Wednesday, September 30, 2015

Wilkie Collins (1824-1889)

Photo of Wilkie Collins, probably from 1866, the year of Armadale's publication

[Image source: . Information about the probable date comes from Paul Lewis' excellent site, which includes a chronological list of Collins' many portraits:]

Armadale (1864-1866)

The first thing it came into my head to say about Armadale, I suddenly realized, would utterly deflate the book for someone who hadn’t read it; and this is certainly a book that ought to be read once – which can’t be said of all Collins’ books (see below). And it ought to be read without knowing too much in advance, because (as John Sutherland says in his introduction) manipulation of the reader’s tensions is a principal factor in what the book means.

 [I’m inclined to invite those who have read Armadale to guess what my first thought was.]

In fact I’d now venture it the most interesting of Collins’ books, placing it in front of The Woman in White and The Moonstone. By “now” I’m alluding to the continuously changing way in which nineteenth-century fiction refracts upon us. But one day I might delete these sentences.

This is getting intertextual, but then Armadale is a very intertextual book. Its most central character, Lydia Gwilt, is presented with extraordinary indirectness. She makes no (recognized) appearance at all until the third book, and then we come into contact with her at first through letters. Collins is most reluctant to show her to us in his third person narrative, which is nevertheless increasingly about her. Her very first appearance in the third person (which somewhat paradoxically appears to the reader as the “unmarked case” of presentation), is the climax of Book III Chapter IX:

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Saturday, September 26, 2015

Alfred Duggan: Family Favourites (1960)

I found this book, with several others by the same author, on a friend's bookshelves. Intrigued by the unlikely choice of title (from a popular radio show) for a historical novel set during the later Roman Empire, and more so by the drily brilliant opening, I couldn't resist asking to borrow it.

The story is related by an old soldier in retirement (he had been first a legionary and then a Praetorian), called Duratius. He eventually becomes a friend and member of the inner circle of the young and flighty Emperor Elagabalus (c. 203-222 - Emperor from 218-222). When the court implodes he is unceremoniously knocked on the head and given an honourable exit. The beautiful Emperor is killed offstage.

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Friday, September 25, 2015

Surrealism and the English Channel

Paul Nash, painting of Dymchurch sea-wall

[Image source: from Cathy Lomax's pretty wonderful blog:]

Lee’s poems had about them a remarkable tone. They were ‘quiet’ compared to the work of the Americans I was reading, but they were also surreal. It was a surrealism of everyday things. I often felt that surrealism arrived in Britain as flotsam; objects that floated across the Channel and sat displaced on a beach in southern England. It’s something you can see in the paintings of Paul Nash.

(From Laurie Duggan's post about the late Lee Harwood:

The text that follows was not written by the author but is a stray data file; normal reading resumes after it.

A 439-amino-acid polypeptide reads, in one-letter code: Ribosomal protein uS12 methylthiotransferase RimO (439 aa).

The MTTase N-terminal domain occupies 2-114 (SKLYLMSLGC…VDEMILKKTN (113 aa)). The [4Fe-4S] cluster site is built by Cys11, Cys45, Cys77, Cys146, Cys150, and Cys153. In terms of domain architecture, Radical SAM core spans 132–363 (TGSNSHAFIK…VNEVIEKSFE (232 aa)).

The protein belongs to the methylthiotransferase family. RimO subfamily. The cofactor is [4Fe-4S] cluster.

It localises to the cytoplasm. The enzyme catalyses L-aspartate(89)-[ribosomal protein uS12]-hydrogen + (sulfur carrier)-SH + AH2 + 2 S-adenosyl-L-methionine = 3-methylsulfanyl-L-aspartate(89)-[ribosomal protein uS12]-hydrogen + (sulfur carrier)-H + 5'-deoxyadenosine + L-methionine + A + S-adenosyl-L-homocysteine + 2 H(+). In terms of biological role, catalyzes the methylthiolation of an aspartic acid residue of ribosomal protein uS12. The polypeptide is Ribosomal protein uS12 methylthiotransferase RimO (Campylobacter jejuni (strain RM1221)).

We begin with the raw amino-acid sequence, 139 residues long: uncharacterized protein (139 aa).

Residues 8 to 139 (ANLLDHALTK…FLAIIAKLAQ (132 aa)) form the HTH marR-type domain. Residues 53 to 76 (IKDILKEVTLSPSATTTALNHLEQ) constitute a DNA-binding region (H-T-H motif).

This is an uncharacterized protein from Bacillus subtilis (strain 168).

I wonder if Tim Allen (who grew up on the Isle of Portland) would recognize that particular psychogeographical configuration?

Thinking back to my Hastings days, maybe even (in early childhood)  my Eastbourne days, I'd say that I always had a vague sense of it.

A sense confirmed when, much later, I discovered Montale's poem "Eastbourne" (not that Montale was a Surrealist, but...) , and by the Channel-Islander Jeremy Reed's translations of Montale in The Coastguard's House, generously and rightly praised by Michael Hoffman in the LRB;  still surely one of Reed's most stunning achievements.

Maybe it's something about any town that sharply abuts the sea. The sudden, enormous sea-blankness always intrudes a kind of questioning commentary, a kind of provisionality, into the life of the land.

But maybe, too,  it's particularly something unique about the English Channel. Already when I was quite young, the experience here was not just of enormous sea-blankness but of a pressing awareness that, not very far beyond the blankness, though invisible to us, lay a populous, clamorous and totally different world; different languages, different history, different art, different thinking.

Plus it was a fact that continental visitors, like Montale, were a lot more likely to show up in South Coast towns than in, say, Derbyshire.

It always seemed to me quite natural that my own grandmother, an Eastbourne resident long estranged from her husband, should have nourished her imaginative and emotional life with visits to Paris and Austria. She even made me call her by a German name (Mutti). I never really thought of her as English.

Though I couldn't see across the English Channel myself, it was obvious that Mutti could.

[I've been here before.

In an essay I wrote in 2010 about Elizabeth Bletsoe's collection Landscape from a Dream (named after a Paul Nash painting), I felt concerned that taking an interest in Nash's South Coast localities might mean "an unsurrealization of Surrealism". I'm still not sure if it's true or not.]

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Monday, September 14, 2015

Notes on Andrea Brady's "Export Zone"

"Export Zone" is a poem by Andrea Brady in Presenting, the second collection within Cut from the Rushes (Reality Street 2013)

An earlier version of the poem appeared here:

Invisibly Tight Institutional Outer Flanks Dub (verb) Glorious National Hi-Violence Response Dream (lifegangdocuments, March 2008) (hereafter Invisibly Tight)

The earlier version capitalizes Burundi, UN HCR, Venus, ABCDE, London Lite, Salt, Basra, and Eastern. (Some of those are helpful clues.)

There are some more substantial differences, too.

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